green dr marten shoes Myra Bennett was Newfoundland’s

Most of these nurses were trained in England or the United States and came to province to practice for a few years before returning home. A small number decided to remain, however. One of these went on to become a legend in her time.

Myra Maud Grimsley was born in London, England, on April 1, 1890, the second of nine children of Patty Ellen Crapper and Stephen Alexander Grimsley.

She attended London County Council schools, but left at age 14, having completed her course of study, to work in a tailor’s shop. At 20, she enrolled in a nurse’s training program at a hospital near Manchester.

To cover the cost of her training, Grimsley worked as a district nurse at the railway junction town of Woking, in Surrey, from 1911 to 1915. She then enrolled in a six month course in maternity nursing at Woolwich, where she earned the prestigious and much coveted Central Midwives’ Board certificate.

A three month trial placement as a case worker in North London was followed by a three year stint as full time case worker in that area. Aware of the need for nurses in Canada, she planned to spend several years in Saskatchewan under the auspices of the Overseas Nursing Association. In preparation for this move she completed courses in midwifery and anesthesia at the Clapham School of Midwifery.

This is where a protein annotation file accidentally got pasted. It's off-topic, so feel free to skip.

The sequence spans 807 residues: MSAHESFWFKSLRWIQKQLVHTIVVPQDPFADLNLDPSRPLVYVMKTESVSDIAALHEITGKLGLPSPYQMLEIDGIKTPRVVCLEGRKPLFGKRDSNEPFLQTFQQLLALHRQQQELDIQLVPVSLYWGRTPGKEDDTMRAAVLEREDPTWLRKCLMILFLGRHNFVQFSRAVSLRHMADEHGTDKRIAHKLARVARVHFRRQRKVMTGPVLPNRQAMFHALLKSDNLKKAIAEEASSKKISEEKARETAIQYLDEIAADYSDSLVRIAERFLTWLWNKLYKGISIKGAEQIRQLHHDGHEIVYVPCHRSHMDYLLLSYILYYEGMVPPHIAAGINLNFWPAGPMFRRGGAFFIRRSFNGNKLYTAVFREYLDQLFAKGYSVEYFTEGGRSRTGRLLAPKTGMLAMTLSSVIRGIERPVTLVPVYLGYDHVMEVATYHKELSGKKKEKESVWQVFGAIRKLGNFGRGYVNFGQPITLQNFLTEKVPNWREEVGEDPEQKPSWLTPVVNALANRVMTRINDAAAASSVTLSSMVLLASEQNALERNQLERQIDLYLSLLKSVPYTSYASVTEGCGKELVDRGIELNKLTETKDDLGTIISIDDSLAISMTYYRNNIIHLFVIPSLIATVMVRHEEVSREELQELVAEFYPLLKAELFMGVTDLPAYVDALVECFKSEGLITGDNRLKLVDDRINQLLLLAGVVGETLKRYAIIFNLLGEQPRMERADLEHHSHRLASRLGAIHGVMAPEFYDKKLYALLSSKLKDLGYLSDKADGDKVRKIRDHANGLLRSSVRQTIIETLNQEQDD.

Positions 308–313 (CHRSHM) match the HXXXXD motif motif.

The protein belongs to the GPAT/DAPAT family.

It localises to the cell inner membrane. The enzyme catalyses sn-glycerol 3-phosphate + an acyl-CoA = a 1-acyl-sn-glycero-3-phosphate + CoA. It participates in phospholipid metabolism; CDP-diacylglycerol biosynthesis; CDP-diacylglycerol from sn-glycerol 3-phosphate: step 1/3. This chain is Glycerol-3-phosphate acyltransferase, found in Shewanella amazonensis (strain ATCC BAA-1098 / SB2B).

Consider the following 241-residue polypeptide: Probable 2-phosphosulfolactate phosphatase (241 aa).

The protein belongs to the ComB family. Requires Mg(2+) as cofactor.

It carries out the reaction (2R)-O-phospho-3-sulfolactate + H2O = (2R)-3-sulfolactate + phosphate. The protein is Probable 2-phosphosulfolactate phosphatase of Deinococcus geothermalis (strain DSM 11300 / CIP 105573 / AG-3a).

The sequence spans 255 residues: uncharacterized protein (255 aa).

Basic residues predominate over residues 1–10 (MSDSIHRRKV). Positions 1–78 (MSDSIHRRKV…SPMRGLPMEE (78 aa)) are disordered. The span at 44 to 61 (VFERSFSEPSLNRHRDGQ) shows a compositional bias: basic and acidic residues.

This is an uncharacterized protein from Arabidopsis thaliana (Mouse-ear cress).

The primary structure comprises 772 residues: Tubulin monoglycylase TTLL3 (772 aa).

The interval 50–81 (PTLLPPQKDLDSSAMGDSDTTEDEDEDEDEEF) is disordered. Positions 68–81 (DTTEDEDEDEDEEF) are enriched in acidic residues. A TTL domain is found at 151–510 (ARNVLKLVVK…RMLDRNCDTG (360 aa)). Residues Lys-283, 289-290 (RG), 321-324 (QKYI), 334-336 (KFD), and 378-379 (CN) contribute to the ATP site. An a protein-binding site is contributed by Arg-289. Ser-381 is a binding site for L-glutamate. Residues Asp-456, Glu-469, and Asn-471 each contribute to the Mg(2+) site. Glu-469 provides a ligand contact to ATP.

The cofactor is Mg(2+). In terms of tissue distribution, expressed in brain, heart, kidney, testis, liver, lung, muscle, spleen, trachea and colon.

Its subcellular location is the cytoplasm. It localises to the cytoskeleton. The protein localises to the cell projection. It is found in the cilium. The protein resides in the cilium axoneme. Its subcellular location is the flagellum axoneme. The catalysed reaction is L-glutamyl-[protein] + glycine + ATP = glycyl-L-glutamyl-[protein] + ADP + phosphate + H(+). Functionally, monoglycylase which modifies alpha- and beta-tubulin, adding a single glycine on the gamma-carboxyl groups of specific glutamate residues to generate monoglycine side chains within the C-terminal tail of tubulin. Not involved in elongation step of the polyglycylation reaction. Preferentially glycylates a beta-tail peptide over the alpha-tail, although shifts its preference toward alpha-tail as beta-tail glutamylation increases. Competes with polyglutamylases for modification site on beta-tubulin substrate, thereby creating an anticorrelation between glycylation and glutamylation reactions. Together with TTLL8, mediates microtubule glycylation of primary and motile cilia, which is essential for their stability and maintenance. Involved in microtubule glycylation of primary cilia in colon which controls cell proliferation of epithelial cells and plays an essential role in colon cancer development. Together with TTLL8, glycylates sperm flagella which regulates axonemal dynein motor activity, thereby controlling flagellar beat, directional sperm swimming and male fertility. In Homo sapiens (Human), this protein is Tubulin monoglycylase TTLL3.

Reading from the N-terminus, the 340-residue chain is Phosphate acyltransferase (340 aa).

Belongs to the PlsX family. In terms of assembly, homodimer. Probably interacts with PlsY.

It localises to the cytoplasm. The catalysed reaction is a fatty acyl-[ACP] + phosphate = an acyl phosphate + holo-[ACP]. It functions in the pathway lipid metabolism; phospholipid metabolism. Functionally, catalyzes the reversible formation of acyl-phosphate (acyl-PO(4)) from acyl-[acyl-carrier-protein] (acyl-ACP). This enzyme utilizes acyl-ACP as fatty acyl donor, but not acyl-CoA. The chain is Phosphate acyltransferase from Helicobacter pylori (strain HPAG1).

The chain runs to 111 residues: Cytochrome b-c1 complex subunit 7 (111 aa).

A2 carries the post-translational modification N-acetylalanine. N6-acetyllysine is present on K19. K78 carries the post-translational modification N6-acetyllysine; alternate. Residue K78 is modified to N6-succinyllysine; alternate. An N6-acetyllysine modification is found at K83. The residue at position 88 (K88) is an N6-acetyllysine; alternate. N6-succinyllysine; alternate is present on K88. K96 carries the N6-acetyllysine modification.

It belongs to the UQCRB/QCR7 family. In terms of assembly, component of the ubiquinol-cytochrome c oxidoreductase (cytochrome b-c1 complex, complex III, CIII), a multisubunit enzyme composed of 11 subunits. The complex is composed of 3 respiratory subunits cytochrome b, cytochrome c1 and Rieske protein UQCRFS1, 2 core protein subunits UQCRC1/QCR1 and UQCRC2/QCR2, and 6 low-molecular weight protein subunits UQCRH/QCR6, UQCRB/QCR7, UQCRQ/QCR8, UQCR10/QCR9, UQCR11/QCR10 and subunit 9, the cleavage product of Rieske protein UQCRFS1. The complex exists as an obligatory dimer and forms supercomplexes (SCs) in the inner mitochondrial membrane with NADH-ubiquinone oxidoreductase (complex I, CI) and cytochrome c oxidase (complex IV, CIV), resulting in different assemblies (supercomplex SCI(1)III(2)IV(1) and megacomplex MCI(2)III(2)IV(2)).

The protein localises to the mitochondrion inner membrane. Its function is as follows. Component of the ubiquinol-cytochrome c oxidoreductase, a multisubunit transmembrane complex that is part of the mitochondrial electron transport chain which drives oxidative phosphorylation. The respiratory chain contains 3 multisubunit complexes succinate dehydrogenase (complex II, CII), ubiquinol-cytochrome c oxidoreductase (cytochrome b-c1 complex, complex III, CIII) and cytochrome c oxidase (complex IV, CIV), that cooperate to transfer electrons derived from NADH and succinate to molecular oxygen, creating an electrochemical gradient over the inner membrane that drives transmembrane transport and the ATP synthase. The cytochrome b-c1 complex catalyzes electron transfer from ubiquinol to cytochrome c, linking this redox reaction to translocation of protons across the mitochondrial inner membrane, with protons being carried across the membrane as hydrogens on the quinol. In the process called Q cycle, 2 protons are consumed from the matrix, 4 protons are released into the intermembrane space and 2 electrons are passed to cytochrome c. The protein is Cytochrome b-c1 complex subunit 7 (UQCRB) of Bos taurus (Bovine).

While awaiting her assignment in Canada, she was approached by Lady Constance Harris, wife of the Governor of Newfoundland, who was in England recruiting nurses on behalf of the Outport Nursing Scheme, a forerunner of the Newfoundland Outport Nursing and Industrial Association (NONIA).

Harris alerted Grimsley to the desperate need for nurses in the isolated communities of coastal Newfoundland and convinced her to venture there instead.

RELATED: History is her story, too

Most of these nurses were trained in England or the United States and came to province to practice for a few years before returning home. A small number decided to remain, however. One of these went on to become a legend in her time.

Myra Maud Grimsley was born in London, England, on April 1, 1890, the second of nine children of Patty Ellen Crapper and Stephen Alexander Grimsley.